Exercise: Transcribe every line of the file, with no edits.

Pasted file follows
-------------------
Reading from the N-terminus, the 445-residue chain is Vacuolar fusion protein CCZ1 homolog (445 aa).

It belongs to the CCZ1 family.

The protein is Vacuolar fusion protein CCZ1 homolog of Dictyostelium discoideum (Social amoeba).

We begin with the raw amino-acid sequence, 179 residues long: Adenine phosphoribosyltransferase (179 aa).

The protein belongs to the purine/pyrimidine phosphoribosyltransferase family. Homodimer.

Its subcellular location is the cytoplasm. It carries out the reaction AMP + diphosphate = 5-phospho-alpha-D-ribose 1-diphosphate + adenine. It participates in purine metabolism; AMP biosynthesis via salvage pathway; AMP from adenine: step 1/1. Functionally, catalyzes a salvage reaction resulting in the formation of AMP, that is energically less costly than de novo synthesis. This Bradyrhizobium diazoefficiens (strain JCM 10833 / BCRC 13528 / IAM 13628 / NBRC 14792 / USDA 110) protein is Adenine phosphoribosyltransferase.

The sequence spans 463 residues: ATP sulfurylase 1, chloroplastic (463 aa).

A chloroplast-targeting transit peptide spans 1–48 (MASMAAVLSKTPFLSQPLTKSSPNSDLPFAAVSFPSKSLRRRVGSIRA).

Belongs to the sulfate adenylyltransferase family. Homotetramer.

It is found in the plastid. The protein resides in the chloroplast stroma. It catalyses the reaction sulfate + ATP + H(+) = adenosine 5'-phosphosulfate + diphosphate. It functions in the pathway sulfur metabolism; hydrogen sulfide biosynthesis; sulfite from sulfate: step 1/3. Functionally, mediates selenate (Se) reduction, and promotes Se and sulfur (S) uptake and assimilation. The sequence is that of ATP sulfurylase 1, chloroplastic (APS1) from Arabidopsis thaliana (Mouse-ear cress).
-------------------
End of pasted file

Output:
Reading from the N-terminus, the 445-residue chain is Vacuolar fusion protein CCZ1 homolog (445 aa).

It belongs to the CCZ1 family.

The protein is Vacuolar fusion protein CCZ1 homolog of Dictyostelium discoideum (Social amoeba).

We begin with the raw amino-acid sequence, 179 residues long: Adenine phosphoribosyltransferase (179 aa).

The protein belongs to the purine/pyrimidine phosphoribosyltransferase family. Homodimer.

Its subcellular location is the cytoplasm. It carries out the reaction AMP + diphosphate = 5-phospho-alpha-D-ribose 1-diphosphate + adenine. It participates in purine metabolism; AMP biosynthesis via salvage pathway; AMP from adenine: step 1/1. Functionally, catalyzes a salvage reaction resulting in the formation of AMP, that is energically less costly than de novo synthesis. This Bradyrhizobium diazoefficiens (strain JCM 10833 / BCRC 13528 / IAM 13628 / NBRC 14792 / USDA 110) protein is Adenine phosphoribosyltransferase.

The sequence spans 463 residues: ATP sulfurylase 1, chloroplastic (463 aa).

A chloroplast-targeting transit peptide spans 1–48 (MASMAAVLSKTPFLSQPLTKSSPNSDLPFAAVSFPSKSLRRRVGSIRA).

Belongs to the sulfate adenylyltransferase family. Homotetramer.

It is found in the plastid. The protein resides in the chloroplast stroma. It catalyses the reaction sulfate + ATP + H(+) = adenosine 5'-phosphosulfate + diphosphate. It functions in the pathway sulfur metabolism; hydrogen sulfide biosynthesis; sulfite from sulfate: step 1/3. Functionally, mediates selenate (Se) reduction, and promotes Se and sulfur (S) uptake and assimilation. The sequence is that of ATP sulfurylase 1, chloroplastic (APS1) from Arabidopsis thaliana (Mouse-ear cress).